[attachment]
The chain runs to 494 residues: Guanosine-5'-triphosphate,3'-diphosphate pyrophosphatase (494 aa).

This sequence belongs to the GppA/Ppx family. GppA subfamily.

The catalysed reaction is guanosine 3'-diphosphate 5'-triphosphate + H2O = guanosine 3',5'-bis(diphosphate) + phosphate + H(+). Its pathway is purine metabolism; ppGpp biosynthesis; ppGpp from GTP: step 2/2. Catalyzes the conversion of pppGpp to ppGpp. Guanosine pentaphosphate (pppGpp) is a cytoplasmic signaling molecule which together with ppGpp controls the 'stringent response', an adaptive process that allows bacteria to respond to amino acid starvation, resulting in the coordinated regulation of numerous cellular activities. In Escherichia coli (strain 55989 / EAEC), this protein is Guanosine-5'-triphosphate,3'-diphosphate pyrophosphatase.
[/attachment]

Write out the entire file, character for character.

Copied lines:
The chain runs to 494 residues: Guanosine-5'-triphosphate,3'-diphosphate pyrophosphatase (494 aa).

This sequence belongs to the GppA/Ppx family. GppA subfamily.

The catalysed reaction is guanosine 3'-diphosphate 5'-triphosphate + H2O = guanosine 3',5'-bis(diphosphate) + phosphate + H(+). Its pathway is purine metabolism; ppGpp biosynthesis; ppGpp from GTP: step 2/2. Catalyzes the conversion of pppGpp to ppGpp. Guanosine pentaphosphate (pppGpp) is a cytoplasmic signaling molecule which together with ppGpp controls the 'stringent response', an adaptive process that allows bacteria to respond to amino acid starvation, resulting in the coordinated regulation of numerous cellular activities. In Escherichia coli (strain 55989 / EAEC), this protein is Guanosine-5'-triphosphate,3'-diphosphate pyrophosphatase.